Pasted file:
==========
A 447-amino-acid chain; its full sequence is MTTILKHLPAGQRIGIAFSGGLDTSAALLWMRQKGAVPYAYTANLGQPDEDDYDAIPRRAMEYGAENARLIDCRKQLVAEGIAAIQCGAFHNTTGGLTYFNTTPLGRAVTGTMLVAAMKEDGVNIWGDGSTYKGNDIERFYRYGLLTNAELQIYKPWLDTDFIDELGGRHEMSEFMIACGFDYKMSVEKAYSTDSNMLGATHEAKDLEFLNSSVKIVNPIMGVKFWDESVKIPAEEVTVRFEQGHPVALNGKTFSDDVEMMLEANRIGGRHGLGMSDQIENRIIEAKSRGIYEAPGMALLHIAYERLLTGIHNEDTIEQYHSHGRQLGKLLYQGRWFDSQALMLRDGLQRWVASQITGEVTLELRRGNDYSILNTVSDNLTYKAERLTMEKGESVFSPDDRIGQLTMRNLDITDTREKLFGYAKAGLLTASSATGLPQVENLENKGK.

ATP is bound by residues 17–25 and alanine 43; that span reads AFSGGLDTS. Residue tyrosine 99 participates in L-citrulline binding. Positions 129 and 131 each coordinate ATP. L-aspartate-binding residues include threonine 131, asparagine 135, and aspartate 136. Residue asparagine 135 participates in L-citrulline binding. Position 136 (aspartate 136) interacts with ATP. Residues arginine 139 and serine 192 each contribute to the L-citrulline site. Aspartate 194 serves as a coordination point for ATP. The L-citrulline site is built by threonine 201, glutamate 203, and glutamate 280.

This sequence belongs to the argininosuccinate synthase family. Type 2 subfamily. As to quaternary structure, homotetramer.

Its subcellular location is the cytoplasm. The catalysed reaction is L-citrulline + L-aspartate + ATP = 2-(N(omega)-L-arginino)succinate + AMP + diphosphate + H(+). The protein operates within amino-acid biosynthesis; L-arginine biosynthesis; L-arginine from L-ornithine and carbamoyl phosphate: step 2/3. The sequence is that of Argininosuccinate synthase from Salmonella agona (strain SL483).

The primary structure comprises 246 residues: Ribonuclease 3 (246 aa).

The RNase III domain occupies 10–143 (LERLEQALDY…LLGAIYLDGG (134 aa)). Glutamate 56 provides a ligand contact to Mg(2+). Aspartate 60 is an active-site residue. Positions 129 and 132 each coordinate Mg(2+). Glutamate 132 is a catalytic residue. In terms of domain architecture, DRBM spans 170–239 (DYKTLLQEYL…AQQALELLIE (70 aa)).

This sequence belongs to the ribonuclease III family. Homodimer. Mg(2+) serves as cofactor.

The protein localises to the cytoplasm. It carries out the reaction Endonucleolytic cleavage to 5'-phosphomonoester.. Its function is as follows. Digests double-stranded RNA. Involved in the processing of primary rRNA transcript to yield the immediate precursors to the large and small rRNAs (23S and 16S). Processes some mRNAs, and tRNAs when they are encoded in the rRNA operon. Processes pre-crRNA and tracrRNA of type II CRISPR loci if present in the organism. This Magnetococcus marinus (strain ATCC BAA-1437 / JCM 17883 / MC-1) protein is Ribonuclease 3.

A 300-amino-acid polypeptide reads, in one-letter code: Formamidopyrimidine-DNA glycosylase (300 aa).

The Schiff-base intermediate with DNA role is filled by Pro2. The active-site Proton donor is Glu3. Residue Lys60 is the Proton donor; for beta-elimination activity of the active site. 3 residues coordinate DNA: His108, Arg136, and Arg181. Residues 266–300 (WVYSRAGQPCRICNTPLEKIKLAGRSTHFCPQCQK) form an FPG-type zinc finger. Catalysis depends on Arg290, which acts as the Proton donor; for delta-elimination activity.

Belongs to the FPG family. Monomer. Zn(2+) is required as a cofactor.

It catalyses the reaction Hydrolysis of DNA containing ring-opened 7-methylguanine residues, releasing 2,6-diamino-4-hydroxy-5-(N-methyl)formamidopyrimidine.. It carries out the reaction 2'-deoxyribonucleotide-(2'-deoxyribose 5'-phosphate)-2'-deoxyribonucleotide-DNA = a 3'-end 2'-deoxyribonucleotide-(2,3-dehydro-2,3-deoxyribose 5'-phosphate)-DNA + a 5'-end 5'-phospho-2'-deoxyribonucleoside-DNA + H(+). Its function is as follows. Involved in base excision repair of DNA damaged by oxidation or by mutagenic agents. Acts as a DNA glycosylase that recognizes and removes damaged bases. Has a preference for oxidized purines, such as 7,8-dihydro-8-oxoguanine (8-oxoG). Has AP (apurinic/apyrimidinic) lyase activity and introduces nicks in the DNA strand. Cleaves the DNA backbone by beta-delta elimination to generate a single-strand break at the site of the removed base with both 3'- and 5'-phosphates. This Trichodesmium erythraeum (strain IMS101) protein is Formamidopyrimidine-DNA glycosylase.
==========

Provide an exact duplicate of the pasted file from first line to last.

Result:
A 447-amino-acid chain; its full sequence is MTTILKHLPAGQRIGIAFSGGLDTSAALLWMRQKGAVPYAYTANLGQPDEDDYDAIPRRAMEYGAENARLIDCRKQLVAEGIAAIQCGAFHNTTGGLTYFNTTPLGRAVTGTMLVAAMKEDGVNIWGDGSTYKGNDIERFYRYGLLTNAELQIYKPWLDTDFIDELGGRHEMSEFMIACGFDYKMSVEKAYSTDSNMLGATHEAKDLEFLNSSVKIVNPIMGVKFWDESVKIPAEEVTVRFEQGHPVALNGKTFSDDVEMMLEANRIGGRHGLGMSDQIENRIIEAKSRGIYEAPGMALLHIAYERLLTGIHNEDTIEQYHSHGRQLGKLLYQGRWFDSQALMLRDGLQRWVASQITGEVTLELRRGNDYSILNTVSDNLTYKAERLTMEKGESVFSPDDRIGQLTMRNLDITDTREKLFGYAKAGLLTASSATGLPQVENLENKGK.

ATP is bound by residues 17–25 and alanine 43; that span reads AFSGGLDTS. Residue tyrosine 99 participates in L-citrulline binding. Positions 129 and 131 each coordinate ATP. L-aspartate-binding residues include threonine 131, asparagine 135, and aspartate 136. Residue asparagine 135 participates in L-citrulline binding. Position 136 (aspartate 136) interacts with ATP. Residues arginine 139 and serine 192 each contribute to the L-citrulline site. Aspartate 194 serves as a coordination point for ATP. The L-citrulline site is built by threonine 201, glutamate 203, and glutamate 280.

This sequence belongs to the argininosuccinate synthase family. Type 2 subfamily. As to quaternary structure, homotetramer.

Its subcellular location is the cytoplasm. The catalysed reaction is L-citrulline + L-aspartate + ATP = 2-(N(omega)-L-arginino)succinate + AMP + diphosphate + H(+). The protein operates within amino-acid biosynthesis; L-arginine biosynthesis; L-arginine from L-ornithine and carbamoyl phosphate: step 2/3. The sequence is that of Argininosuccinate synthase from Salmonella agona (strain SL483).

The primary structure comprises 246 residues: Ribonuclease 3 (246 aa).

The RNase III domain occupies 10–143 (LERLEQALDY…LLGAIYLDGG (134 aa)). Glutamate 56 provides a ligand contact to Mg(2+). Aspartate 60 is an active-site residue. Positions 129 and 132 each coordinate Mg(2+). Glutamate 132 is a catalytic residue. In terms of domain architecture, DRBM spans 170–239 (DYKTLLQEYL…AQQALELLIE (70 aa)).

This sequence belongs to the ribonuclease III family. Homodimer. Mg(2+) serves as cofactor.

The protein localises to the cytoplasm. It carries out the reaction Endonucleolytic cleavage to 5'-phosphomonoester.. Its function is as follows. Digests double-stranded RNA. Involved in the processing of primary rRNA transcript to yield the immediate precursors to the large and small rRNAs (23S and 16S). Processes some mRNAs, and tRNAs when they are encoded in the rRNA operon. Processes pre-crRNA and tracrRNA of type II CRISPR loci if present in the organism. This Magnetococcus marinus (strain ATCC BAA-1437 / JCM 17883 / MC-1) protein is Ribonuclease 3.

A 300-amino-acid polypeptide reads, in one-letter code: Formamidopyrimidine-DNA glycosylase (300 aa).

The Schiff-base intermediate with DNA role is filled by Pro2. The active-site Proton donor is Glu3. Residue Lys60 is the Proton donor; for beta-elimination activity of the active site. 3 residues coordinate DNA: His108, Arg136, and Arg181. Residues 266–300 (WVYSRAGQPCRICNTPLEKIKLAGRSTHFCPQCQK) form an FPG-type zinc finger. Catalysis depends on Arg290, which acts as the Proton donor; for delta-elimination activity.

Belongs to the FPG family. Monomer. Zn(2+) is required as a cofactor.

It catalyses the reaction Hydrolysis of DNA containing ring-opened 7-methylguanine residues, releasing 2,6-diamino-4-hydroxy-5-(N-methyl)formamidopyrimidine.. It carries out the reaction 2'-deoxyribonucleotide-(2'-deoxyribose 5'-phosphate)-2'-deoxyribonucleotide-DNA = a 3'-end 2'-deoxyribonucleotide-(2,3-dehydro-2,3-deoxyribose 5'-phosphate)-DNA + a 5'-end 5'-phospho-2'-deoxyribonucleoside-DNA + H(+). Its function is as follows. Involved in base excision repair of DNA damaged by oxidation or by mutagenic agents. Acts as a DNA glycosylase that recognizes and removes damaged bases. Has a preference for oxidized purines, such as 7,8-dihydro-8-oxoguanine (8-oxoG). Has AP (apurinic/apyrimidinic) lyase activity and introduces nicks in the DNA strand. Cleaves the DNA backbone by beta-delta elimination to generate a single-strand break at the site of the removed base with both 3'- and 5'-phosphates. This Trichodesmium erythraeum (strain IMS101) protein is Formamidopyrimidine-DNA glycosylase.